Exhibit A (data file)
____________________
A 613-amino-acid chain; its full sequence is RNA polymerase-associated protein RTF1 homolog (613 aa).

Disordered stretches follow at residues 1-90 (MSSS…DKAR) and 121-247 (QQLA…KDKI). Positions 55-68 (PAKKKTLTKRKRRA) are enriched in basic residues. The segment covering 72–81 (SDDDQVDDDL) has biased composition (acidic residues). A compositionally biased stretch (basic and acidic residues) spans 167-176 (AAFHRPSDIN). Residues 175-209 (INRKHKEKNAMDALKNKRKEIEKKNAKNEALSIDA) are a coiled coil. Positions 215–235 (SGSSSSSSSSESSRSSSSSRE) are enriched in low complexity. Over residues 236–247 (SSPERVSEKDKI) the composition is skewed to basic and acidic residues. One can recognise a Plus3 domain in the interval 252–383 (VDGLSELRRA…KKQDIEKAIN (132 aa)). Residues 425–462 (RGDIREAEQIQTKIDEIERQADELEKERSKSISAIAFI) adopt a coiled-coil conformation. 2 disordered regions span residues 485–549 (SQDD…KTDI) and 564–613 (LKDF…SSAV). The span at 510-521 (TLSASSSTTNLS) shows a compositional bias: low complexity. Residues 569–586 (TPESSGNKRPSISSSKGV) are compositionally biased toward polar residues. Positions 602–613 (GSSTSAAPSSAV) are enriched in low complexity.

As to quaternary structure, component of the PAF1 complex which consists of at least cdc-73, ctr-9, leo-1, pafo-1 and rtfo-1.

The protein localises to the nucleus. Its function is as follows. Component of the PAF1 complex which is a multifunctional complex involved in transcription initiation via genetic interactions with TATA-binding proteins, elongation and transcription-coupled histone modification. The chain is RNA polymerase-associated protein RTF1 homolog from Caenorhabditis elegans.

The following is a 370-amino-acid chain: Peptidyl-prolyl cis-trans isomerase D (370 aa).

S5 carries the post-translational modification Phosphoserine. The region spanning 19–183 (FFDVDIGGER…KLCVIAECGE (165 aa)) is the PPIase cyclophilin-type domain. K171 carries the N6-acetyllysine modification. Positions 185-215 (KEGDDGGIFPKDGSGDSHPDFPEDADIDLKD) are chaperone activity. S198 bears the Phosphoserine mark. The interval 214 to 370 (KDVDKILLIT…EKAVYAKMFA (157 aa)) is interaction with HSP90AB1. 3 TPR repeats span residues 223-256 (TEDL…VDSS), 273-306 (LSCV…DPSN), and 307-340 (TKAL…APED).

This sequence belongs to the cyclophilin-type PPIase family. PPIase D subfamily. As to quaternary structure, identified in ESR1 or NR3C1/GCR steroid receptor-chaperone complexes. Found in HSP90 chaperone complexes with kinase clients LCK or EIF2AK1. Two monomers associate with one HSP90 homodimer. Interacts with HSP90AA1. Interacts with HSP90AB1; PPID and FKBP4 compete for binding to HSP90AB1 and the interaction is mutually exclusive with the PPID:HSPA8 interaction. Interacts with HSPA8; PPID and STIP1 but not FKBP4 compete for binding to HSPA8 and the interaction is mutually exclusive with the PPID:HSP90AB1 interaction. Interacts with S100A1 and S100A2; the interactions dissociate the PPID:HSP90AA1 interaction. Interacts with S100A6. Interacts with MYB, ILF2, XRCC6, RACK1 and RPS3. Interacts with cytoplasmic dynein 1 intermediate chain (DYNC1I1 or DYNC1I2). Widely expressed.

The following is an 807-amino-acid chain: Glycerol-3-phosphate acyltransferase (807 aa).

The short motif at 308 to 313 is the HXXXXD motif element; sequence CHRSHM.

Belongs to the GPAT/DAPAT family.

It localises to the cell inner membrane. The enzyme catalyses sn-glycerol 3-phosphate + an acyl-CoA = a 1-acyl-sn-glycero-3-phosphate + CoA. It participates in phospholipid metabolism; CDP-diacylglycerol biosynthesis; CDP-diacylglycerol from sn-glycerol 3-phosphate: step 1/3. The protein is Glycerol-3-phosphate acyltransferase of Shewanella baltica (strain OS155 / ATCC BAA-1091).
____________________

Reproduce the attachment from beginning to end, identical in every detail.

A 613-amino-acid chain; its full sequence is RNA polymerase-associated protein RTF1 homolog (613 aa).

Disordered stretches follow at residues 1-90 (MSSS…DKAR) and 121-247 (QQLA…KDKI). Positions 55-68 (PAKKKTLTKRKRRA) are enriched in basic residues. The segment covering 72–81 (SDDDQVDDDL) has biased composition (acidic residues). A compositionally biased stretch (basic and acidic residues) spans 167-176 (AAFHRPSDIN). Residues 175-209 (INRKHKEKNAMDALKNKRKEIEKKNAKNEALSIDA) are a coiled coil. Positions 215–235 (SGSSSSSSSSESSRSSSSSRE) are enriched in low complexity. Over residues 236–247 (SSPERVSEKDKI) the composition is skewed to basic and acidic residues. One can recognise a Plus3 domain in the interval 252–383 (VDGLSELRRA…KKQDIEKAIN (132 aa)). Residues 425–462 (RGDIREAEQIQTKIDEIERQADELEKERSKSISAIAFI) adopt a coiled-coil conformation. 2 disordered regions span residues 485–549 (SQDD…KTDI) and 564–613 (LKDF…SSAV). The span at 510-521 (TLSASSSTTNLS) shows a compositional bias: low complexity. Residues 569–586 (TPESSGNKRPSISSSKGV) are compositionally biased toward polar residues. Positions 602–613 (GSSTSAAPSSAV) are enriched in low complexity.

As to quaternary structure, component of the PAF1 complex which consists of at least cdc-73, ctr-9, leo-1, pafo-1 and rtfo-1.

The protein localises to the nucleus. Its function is as follows. Component of the PAF1 complex which is a multifunctional complex involved in transcription initiation via genetic interactions with TATA-binding proteins, elongation and transcription-coupled histone modification. The chain is RNA polymerase-associated protein RTF1 homolog from Caenorhabditis elegans.

The following is a 370-amino-acid chain: Peptidyl-prolyl cis-trans isomerase D (370 aa).

S5 carries the post-translational modification Phosphoserine. The region spanning 19–183 (FFDVDIGGER…KLCVIAECGE (165 aa)) is the PPIase cyclophilin-type domain. K171 carries the N6-acetyllysine modification. Positions 185-215 (KEGDDGGIFPKDGSGDSHPDFPEDADIDLKD) are chaperone activity. S198 bears the Phosphoserine mark. The interval 214 to 370 (KDVDKILLIT…EKAVYAKMFA (157 aa)) is interaction with HSP90AB1. 3 TPR repeats span residues 223-256 (TEDL…VDSS), 273-306 (LSCV…DPSN), and 307-340 (TKAL…APED).

This sequence belongs to the cyclophilin-type PPIase family. PPIase D subfamily. As to quaternary structure, identified in ESR1 or NR3C1/GCR steroid receptor-chaperone complexes. Found in HSP90 chaperone complexes with kinase clients LCK or EIF2AK1. Two monomers associate with one HSP90 homodimer. Interacts with HSP90AA1. Interacts with HSP90AB1; PPID and FKBP4 compete for binding to HSP90AB1 and the interaction is mutually exclusive with the PPID:HSPA8 interaction. Interacts with HSPA8; PPID and STIP1 but not FKBP4 compete for binding to HSPA8 and the interaction is mutually exclusive with the PPID:HSP90AB1 interaction. Interacts with S100A1 and S100A2; the interactions dissociate the PPID:HSP90AA1 interaction. Interacts with S100A6. Interacts with MYB, ILF2, XRCC6, RACK1 and RPS3. Interacts with cytoplasmic dynein 1 intermediate chain (DYNC1I1 or DYNC1I2). Widely expressed.

The following is an 807-amino-acid chain: Glycerol-3-phosphate acyltransferase (807 aa).

The short motif at 308 to 313 is the HXXXXD motif element; sequence CHRSHM.

Belongs to the GPAT/DAPAT family.

It localises to the cell inner membrane. The enzyme catalyses sn-glycerol 3-phosphate + an acyl-CoA = a 1-acyl-sn-glycero-3-phosphate + CoA. It participates in phospholipid metabolism; CDP-diacylglycerol biosynthesis; CDP-diacylglycerol from sn-glycerol 3-phosphate: step 1/3. The protein is Glycerol-3-phosphate acyltransferase of Shewanella baltica (strain OS155 / ATCC BAA-1091).